In the same way, people hear the words South Boston and a certain image comes to the mind. Just perusing some of the reviews my books have had over the years and the evidence comes rushing to the fore: South Boston is hard-knocks, hard-scrabble, tough, working-class, lower-class, homophobic, Irish-Catholic, tight-knit, etc etc. Well, some of these things are true, or (to quote Tina in Mommy dearetst-- there's a gay stereotype for you!) "maybe just a little true." But S-B so much more than that-- it's a place of golden dawns and silvered moonrises, shooting stars and the changing of tides and harbor islands where egrets nest. It's a place beneath the surface of which there are billions of butterfly and beetle eggs. It was once a primordial swamp; later it had middens of mollusk shells, created by untold generations of Native People-- if one digs just a little beneath the 'hard-scrabble' streets, you can still find these. It had a very high hill, crowned with White Pine trees 150 feet tall. The land can still remember the songs of whales and dolphins, singing from its bays. I want to bring all of that awareness to people when they read the book.

One thing this Sanderson guy said that really struck me as true was when he was talking about a "shifting baseline of nature." By that he meant the perception of nature that different generations have. For example, I can remember being very young, out at my grandmother's in Arlington, and her waking up in the middle of the night to throw rocks (she kept a bucket of them by the back door just for this purpose) at the foxes who were raiding her chicken-coop! And I remember her apple orchard, how the edge of it came right up to the second floor of the house, to the bedroom windows, and when we'd sleep over in apple blossom time the smell was a drench, a new universe. The earth smelled then, the hot smell of sun on tall grasses in a meadow, the smell of the sky just before snow, the exhaling of the warming earth's breath on a new spring night. I'm sure children in this neighborhood now (my grandmotehr's old neighborhood) have never seen a live chicken, let alone a prowling fox. And they only smell apple blossom when a phony chemical iteration of same is sprayed from their mothers' Glade cans. And yet my childhood experience of nature, deep as I perceive it to be, is but a pale thing compared to my mother's (who grew up on that farm in the '20's and '30's) and that too must pale and recede in comparison to her mother's experience of nature, and so on. Leaving us unable to imagine, Sanderson says, what the experience of nature was for people ten generations ago. Something to think about. We will not fight to preserve what we have never known we've lost, no?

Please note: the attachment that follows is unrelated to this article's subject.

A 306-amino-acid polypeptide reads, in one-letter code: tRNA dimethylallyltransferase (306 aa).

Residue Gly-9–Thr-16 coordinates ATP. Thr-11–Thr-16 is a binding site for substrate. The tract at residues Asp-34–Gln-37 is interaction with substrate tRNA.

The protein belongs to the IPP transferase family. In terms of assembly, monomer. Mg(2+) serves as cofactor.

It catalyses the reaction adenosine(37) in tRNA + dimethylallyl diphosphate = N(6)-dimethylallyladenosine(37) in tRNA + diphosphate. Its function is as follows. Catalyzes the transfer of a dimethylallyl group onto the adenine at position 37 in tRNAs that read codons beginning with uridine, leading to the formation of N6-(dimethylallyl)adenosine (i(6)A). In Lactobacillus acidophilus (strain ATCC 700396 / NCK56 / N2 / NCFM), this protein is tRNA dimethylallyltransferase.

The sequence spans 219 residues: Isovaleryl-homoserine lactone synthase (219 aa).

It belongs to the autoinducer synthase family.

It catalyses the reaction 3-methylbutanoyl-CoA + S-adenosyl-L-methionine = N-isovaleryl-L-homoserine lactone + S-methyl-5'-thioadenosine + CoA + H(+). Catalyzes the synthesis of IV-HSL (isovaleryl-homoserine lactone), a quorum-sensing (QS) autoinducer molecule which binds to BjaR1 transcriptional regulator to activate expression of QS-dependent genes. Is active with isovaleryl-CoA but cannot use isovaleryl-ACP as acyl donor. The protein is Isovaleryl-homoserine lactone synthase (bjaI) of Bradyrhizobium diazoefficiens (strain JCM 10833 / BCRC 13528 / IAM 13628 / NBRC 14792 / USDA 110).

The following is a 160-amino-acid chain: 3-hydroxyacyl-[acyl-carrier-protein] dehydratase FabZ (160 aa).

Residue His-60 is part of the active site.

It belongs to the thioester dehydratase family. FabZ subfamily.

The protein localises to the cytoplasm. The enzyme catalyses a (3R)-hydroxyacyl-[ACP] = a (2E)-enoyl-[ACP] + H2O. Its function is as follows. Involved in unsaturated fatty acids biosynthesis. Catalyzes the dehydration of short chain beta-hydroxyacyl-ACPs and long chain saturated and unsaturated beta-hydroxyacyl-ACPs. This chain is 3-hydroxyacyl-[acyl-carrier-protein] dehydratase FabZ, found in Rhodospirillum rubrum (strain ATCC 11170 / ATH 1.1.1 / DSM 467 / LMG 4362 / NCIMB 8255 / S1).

On our walk tonight we saw something. It was about 9:30 and the snow was sifting down like a gentle Chopin nocturne. The Parkway was fairly quiet. Something bounded across the road, once we had passed, coming over to our side. I saw it out of the corner of my eye after Fionn stiffened and turned to look. It hid in the bushes by the side of the road. We waited for it to come out but it wouldn't-- obviously it knew we were close by. Finally I said to Fionn, "Let's see what that was." We turned around and headed back in the other direction. We had only taken a few steps when BAM! out it came from the bushes, and it bounded like mad-- it was a rather large rabbit, and when I say this thing bounded, it bounded! It was wonderful to see. He was gone in a flash.

I can only imagine what that particular strip of land, bordering Quarter Mile Pond, remembers. The grinding of glaciers. Wooly mammoths. The grinding of 5000 years of ice giving way at last to prodigal green. I am so very glad this strip of land, which I visit so often, still knows the leaping, almost flight-like, bound of a white-tailed rabbit.

"I'd never hurt you," I called after it. We found its tracks in the powdery half-inch of snow: Fionn sniffed them, while I observed them. Then, something in both of us satisifed, we headed back to the car.

Oh, go here to hear that radio show: